Global steel consumption in 2020 is expected to decrease by 2.4% compared to 2019 – to 1 billion 725.1 million tons due to the COVID-19 pandemic, said Worldsteel CEO Edwin Basson (Edwin Basson) at an online press briefing on Thursday.
According to Worldsteel forecast, in 2021, global steel consumption is expected to grow by 4.1% – up to 1 billion 795.1 million tons.
In 2019, global steel consumption increased by 3.5% compared to 2018 – up to 1 billion 766.7 million tons. At the same time, it is noted that due to statistical discrepancies, which Worldsteel previously reported, associated with the closure of furnaces in China and, as a result, the underestimation of demand in official data, while in reality they continued to work. Worldsteel estimates real growth in China in 2019 at 4%. This translates into global growth of 1.3% in 2019.
It is noted that although demand declines in 2020, this decline is much smaller than previously expected. A strong recovery in China will soften the decline in global steel demand this year. The recovery in demand for steel in the rest of the world after the lockdown (suspension of work – IF ) in the rest of the world was stronger than previously expected, but in 2020 it still means a deep contraction, as in the developed and in developing countries, with only a partial recovery expected in 2021. The forecast suggests that despite the current surge in infections in many parts of the world, nationwide lockdowns will not recur. Instead, selective and targeted measures could contain a second wave of the pandemic.
In a press release, the chairman of the economic committee of the World Steel Association, Saeed Ghumran Al Remeithi, commented on the forecast, noting that the global steel industry surpassed its lowest level of demand this year in April and has been recovering since mid-May.
“However, recovery is uneven across countries, depending on their success in containing the virus, national industrial structure and, finally, economic support measures.China has shown a remarkably robust recovery, which has led to a major upward revision of its global growth forecast for 2020. Elsewhere, we see a sharp decline in steel demand in both developed and developing countries. was particularly difficult for developing countries as they continue to grapple with an uncontrolled virus, low commodity prices and falling exports and tourism. The pandemic has accelerated the development of megatrends that have gradually transformed both our industry and our clients’ industries, with long-term impacts far greater than the short-term impact of demand, “the head of the Economics Committee was quoted as saying.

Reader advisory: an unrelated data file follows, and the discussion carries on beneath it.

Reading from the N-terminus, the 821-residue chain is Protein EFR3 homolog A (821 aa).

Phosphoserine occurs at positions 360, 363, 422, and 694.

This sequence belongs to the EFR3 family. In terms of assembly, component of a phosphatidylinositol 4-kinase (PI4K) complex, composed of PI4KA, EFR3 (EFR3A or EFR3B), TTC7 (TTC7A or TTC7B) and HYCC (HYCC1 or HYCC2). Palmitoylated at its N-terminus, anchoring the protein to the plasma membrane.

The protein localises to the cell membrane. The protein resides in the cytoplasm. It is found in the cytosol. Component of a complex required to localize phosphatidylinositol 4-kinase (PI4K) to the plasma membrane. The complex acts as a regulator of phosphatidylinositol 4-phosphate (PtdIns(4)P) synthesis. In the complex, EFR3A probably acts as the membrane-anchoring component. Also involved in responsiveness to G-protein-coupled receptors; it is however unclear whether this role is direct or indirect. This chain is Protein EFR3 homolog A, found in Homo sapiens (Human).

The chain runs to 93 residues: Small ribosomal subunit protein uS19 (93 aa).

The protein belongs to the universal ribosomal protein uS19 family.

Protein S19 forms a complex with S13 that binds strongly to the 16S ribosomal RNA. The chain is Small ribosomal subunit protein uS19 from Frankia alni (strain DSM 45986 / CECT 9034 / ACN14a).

In a press release from Worldsteel states that recovery from the pandemic remains fragile due to a second wave of infections, continued social distancing measures, rising unemployment and weak confidence, coupled with growing concerns about the timing of the demand recovery. On the positive side, health systems are now in much better shape for tackling the pandemic with lessons learned from the first wave A careful balance is being struck between containing the virus and keeping the economy viable.In addition, there is uncertainty in the northern hemisphere about how COVID-19 will evolve over the coming years. influenza season, which could seriously affect the outlook for 2021. The risk is biased downward. A W-shaped recovery cannot be ruled out, and a full recovery in 2021 is unlikely.
In China, steel demand is forecast to grow by 8% this year, to 980.1 million tonnes, and in 2021, demand for steel at the level of 980.1 million tons.
In the EU in 2020, steel consumption will decrease by 15.2% – to 134.3 million tons, in 2021 it will increase by 11% – to 149 million tons. The rest of Europe will show an increase in demand this year by 4% – up to 35.2 million tons, in 2021 demand is expected to grow by 11.9% – up to 39.3 million tons.
CIS countries in 2020 year will reduce demand by 9% – to 53.6 million tons, but will increase in 2021 – by 5.5%, to 56.5 million tons.
USMCA countries (updated NAFTA) will reduce consumption in this year by 15.3% – up to 114.6 million tons, in 2021 they will increase by 6.7%, up to 122.2 million tons. Central and South America will reduce demand by 10.1% this year, and will increase by 8.2% next year, to 37.4 million tons and 40.5 million tons, respectively.
Africa will reduce demand for 16% – to 30.6 million tons this year, and will increase by 9.3% – to 33.4 million tons in 2021, the Near (Middle) East will reduce consumption by 19.5% and